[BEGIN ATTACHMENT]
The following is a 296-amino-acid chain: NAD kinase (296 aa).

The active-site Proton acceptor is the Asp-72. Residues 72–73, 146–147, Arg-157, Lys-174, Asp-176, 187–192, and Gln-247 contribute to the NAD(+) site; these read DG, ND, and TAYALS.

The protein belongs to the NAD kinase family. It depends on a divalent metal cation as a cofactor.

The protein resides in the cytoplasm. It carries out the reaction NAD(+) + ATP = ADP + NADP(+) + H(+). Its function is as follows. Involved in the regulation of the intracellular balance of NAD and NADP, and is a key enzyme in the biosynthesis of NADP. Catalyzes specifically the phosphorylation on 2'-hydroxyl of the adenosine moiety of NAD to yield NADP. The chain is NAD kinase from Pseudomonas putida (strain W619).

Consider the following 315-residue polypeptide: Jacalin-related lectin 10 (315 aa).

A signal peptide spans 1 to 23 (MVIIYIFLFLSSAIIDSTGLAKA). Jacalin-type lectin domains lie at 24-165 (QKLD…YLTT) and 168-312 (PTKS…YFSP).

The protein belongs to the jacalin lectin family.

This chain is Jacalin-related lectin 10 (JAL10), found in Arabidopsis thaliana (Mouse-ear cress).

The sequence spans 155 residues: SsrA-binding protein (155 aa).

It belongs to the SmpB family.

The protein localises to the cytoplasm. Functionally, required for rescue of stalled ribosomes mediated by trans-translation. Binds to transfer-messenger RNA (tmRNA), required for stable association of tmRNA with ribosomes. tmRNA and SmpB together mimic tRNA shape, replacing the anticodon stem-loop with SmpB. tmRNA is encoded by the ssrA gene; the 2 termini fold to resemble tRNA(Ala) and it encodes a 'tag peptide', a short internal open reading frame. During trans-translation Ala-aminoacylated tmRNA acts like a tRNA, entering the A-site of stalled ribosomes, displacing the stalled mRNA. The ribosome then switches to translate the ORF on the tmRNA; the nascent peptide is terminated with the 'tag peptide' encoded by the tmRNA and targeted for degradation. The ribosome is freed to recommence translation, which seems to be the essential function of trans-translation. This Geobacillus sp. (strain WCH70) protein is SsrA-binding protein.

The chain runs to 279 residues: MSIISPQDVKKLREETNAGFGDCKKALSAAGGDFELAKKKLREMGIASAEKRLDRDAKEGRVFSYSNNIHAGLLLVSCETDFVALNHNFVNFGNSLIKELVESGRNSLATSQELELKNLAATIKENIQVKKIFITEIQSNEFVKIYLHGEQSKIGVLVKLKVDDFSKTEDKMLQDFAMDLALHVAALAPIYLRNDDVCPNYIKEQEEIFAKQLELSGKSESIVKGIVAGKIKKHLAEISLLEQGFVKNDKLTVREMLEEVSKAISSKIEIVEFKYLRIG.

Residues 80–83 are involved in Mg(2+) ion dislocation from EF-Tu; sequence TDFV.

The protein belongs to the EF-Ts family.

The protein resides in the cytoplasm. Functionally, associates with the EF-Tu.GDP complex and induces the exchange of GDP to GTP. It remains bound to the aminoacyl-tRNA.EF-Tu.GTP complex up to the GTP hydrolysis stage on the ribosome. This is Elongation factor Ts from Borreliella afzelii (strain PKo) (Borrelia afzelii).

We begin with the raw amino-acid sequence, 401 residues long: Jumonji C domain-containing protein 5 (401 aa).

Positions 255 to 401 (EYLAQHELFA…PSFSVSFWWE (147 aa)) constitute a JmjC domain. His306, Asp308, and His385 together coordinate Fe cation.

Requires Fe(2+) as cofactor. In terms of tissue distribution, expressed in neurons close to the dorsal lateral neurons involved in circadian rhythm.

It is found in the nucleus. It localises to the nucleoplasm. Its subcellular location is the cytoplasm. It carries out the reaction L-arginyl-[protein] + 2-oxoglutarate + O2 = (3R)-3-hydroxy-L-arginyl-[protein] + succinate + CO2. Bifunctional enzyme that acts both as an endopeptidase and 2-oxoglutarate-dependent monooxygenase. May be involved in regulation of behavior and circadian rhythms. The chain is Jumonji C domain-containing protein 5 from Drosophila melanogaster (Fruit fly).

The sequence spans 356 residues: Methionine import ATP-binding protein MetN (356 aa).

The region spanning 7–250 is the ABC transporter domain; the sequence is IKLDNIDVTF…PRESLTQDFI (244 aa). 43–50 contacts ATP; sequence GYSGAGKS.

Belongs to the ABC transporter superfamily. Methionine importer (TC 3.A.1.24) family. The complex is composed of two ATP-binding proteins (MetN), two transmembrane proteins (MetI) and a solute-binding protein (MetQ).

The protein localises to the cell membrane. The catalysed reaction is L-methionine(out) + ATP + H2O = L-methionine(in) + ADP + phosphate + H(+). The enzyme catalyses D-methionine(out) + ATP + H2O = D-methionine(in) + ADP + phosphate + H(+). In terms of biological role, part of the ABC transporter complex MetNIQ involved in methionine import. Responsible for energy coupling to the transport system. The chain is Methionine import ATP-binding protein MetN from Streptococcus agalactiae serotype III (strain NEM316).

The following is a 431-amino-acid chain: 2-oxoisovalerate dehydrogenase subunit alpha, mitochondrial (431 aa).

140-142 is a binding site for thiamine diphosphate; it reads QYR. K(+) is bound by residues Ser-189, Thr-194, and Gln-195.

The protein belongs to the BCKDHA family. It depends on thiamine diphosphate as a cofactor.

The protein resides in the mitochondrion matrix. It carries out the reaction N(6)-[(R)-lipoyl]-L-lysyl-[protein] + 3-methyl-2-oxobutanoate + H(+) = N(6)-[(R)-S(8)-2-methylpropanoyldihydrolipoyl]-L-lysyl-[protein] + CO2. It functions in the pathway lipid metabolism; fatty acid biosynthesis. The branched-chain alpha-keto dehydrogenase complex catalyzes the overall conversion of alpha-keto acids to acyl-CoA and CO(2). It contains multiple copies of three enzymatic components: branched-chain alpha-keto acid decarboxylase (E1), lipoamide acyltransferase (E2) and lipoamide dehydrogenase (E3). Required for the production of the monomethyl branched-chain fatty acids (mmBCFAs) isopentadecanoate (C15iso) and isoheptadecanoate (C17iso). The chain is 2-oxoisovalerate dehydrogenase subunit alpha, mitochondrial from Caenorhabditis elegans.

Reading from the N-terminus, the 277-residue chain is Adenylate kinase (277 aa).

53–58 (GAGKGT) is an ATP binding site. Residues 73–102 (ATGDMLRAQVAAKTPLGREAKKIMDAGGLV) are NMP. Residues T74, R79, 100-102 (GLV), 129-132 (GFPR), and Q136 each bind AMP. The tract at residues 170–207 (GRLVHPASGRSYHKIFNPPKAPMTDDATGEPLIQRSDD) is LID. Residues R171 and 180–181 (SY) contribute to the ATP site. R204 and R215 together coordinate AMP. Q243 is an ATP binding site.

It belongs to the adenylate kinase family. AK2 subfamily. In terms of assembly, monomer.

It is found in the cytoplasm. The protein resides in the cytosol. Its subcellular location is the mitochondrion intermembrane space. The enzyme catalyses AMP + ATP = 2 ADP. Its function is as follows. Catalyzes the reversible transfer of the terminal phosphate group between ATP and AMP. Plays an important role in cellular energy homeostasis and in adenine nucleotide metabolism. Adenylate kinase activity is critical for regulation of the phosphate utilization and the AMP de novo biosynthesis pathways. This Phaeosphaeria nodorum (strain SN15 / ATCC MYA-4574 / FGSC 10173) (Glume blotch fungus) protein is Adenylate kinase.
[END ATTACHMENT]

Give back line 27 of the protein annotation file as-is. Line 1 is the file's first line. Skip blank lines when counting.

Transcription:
The protein resides in the mitochondrion matrix. It carries out the reaction N(6)-[(R)-lipoyl]-L-lysyl-[protein] + 3-methyl-2-oxobutanoate + H(+) = N(6)-[(R)-S(8)-2-methylpropanoyldihydrolipoyl]-L-lysyl-[protein] + CO2. It functions in the pathway lipid metabolism; fatty acid biosynthesis. The branched-chain alpha-keto dehydrogenase complex catalyzes the overall conversion of alpha-keto acids to acyl-CoA and CO(2). It contains multiple copies of three enzymatic components: branched-chain alpha-keto acid decarboxylase (E1), lipoamide acyltransferase (E2) and lipoamide dehydrogenase (E3). Required for the production of the monomethyl branched-chain fatty acids (mmBCFAs) isopentadecanoate (C15iso) and isoheptadecanoate (C17iso). The chain is 2-oxoisovalerate dehydrogenase subunit alpha, mitochondrial from Caenorhabditis elegans.